Indeed, she’s got country music and the land in her bones. Born and raised on regional farmland in western NSW, she grew up knowing the demands of helping her parents with the routine tasks of landcare, tending horses and livestock, preparing for inclement weather and planning by the seasons. Hers was a musical childhood in a family that encouraged instruments, song, and performance, and Lumsden took to it like a duck to water, studying music through high school before committing herself to a Bachelor of Rural Science. After graduation, she moved to Sydney and found her groove in the local music scene, going to songwriter nights, playing clubs and pubs, and eventually meeting members of The Thrillseekers.
This album is a different creature to her last, by her own admission. It is not an observation, but a very personal response to the land she was raised on and is now raising her own family on. Taking it on the road to town halls all over the country is a natural extension of the album’s intention to celebrate Australia’s regional landscapes and communities.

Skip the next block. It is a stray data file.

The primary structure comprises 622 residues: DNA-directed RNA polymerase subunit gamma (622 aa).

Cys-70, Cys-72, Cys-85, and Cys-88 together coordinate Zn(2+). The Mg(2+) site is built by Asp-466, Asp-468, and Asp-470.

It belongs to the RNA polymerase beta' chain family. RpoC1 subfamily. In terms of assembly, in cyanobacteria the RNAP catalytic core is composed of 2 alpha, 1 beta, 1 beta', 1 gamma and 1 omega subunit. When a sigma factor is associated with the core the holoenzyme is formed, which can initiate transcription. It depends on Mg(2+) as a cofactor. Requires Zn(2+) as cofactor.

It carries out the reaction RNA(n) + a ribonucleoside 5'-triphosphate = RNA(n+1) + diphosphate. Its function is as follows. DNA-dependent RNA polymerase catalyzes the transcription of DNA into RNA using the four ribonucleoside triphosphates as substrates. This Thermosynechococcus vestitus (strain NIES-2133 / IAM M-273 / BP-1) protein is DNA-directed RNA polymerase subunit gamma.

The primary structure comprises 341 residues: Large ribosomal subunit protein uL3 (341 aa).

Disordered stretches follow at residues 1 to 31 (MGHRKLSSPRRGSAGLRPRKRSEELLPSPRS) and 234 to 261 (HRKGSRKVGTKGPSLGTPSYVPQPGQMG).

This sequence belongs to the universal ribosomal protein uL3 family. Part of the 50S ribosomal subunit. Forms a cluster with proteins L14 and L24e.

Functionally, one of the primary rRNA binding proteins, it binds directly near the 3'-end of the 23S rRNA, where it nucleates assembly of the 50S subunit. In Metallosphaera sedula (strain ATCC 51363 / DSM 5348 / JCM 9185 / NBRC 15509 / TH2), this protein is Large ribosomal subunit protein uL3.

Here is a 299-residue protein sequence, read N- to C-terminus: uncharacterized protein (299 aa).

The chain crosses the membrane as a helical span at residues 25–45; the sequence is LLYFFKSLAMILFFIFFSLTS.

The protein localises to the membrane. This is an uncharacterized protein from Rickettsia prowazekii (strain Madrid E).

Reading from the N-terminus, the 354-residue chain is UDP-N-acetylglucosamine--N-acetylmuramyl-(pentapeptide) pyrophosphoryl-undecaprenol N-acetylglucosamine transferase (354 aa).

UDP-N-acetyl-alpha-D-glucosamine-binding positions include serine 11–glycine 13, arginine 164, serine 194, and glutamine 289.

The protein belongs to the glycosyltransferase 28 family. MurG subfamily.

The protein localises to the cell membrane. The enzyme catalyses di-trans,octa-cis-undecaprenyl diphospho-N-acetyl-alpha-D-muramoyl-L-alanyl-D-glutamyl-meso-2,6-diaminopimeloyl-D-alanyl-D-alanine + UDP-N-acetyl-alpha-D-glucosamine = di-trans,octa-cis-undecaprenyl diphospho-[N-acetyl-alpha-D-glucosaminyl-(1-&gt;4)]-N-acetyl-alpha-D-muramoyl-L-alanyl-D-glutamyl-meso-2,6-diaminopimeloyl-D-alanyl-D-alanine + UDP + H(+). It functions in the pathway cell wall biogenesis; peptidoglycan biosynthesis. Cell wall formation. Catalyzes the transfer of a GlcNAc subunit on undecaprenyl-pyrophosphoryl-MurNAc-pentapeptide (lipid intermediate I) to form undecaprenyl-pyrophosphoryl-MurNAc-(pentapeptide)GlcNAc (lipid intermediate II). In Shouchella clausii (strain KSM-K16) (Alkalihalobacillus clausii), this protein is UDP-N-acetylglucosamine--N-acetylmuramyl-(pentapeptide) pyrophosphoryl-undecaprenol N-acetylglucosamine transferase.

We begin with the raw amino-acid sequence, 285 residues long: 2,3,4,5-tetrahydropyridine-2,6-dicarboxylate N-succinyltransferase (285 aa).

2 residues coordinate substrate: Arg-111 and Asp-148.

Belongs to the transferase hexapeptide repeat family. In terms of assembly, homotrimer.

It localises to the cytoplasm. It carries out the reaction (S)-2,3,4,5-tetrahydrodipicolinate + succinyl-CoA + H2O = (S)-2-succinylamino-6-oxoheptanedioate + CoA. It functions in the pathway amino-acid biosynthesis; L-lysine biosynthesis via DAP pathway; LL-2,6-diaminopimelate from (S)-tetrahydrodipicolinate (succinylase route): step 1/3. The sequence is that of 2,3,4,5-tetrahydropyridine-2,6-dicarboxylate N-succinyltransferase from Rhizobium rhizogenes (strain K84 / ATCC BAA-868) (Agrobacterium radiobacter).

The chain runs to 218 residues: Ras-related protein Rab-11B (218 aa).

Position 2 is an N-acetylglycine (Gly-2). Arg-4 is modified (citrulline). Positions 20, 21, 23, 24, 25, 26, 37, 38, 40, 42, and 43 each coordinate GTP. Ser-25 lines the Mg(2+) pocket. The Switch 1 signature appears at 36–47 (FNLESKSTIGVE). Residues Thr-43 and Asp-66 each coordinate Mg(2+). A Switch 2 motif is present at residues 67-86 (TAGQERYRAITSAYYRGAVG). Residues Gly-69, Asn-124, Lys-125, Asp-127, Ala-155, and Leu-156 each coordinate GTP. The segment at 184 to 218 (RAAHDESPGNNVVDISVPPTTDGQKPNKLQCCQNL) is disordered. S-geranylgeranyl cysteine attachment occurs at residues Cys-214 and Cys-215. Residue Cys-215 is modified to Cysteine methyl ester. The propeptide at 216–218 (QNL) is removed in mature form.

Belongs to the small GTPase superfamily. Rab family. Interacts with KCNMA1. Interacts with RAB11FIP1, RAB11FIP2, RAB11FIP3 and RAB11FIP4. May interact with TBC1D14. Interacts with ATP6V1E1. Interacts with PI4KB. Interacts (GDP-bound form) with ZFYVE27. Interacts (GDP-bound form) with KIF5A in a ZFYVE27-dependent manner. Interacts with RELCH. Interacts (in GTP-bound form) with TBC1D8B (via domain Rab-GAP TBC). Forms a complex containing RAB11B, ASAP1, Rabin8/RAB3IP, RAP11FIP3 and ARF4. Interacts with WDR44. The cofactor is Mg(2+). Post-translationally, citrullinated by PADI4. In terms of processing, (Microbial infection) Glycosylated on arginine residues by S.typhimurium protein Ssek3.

“I began [the Country Halls tours] in 2012 so [this] is the ten-year anniversary which is mind-blowing for me!” she confesses. “It’s crazy. We’ll have played in over 200 halls by the time this run ends. It started as an accident really. I can’t stress how little I knew about putting on musical events. I was living in Sydney and I’d just started with this band… they were so wonderful and we went out and put on three shows to raise money for BlazeAid in the Riverina after the floods. I knew how to communicate to regional audiences because I’d come from that.”
Lumsden focused on making the events community-centered, especially since nobody knew who she was when she began. Now, regional communities around Australia email, text and message her asking her to come and play their town halls. She spends time choosing, then working with those communities before arriving.
“It’s a work in progress,” she says. “It’s my favourite thing we do and it’s built me as an artist. I’m forever grateful. I think it’s really the essence of what we do. I write songs about living in Australia, living in the bush, growing up in the bush and life experiences from that perspective rather than about that. Getting to go play these places is a privilege really – and it’s bloody fun as well.”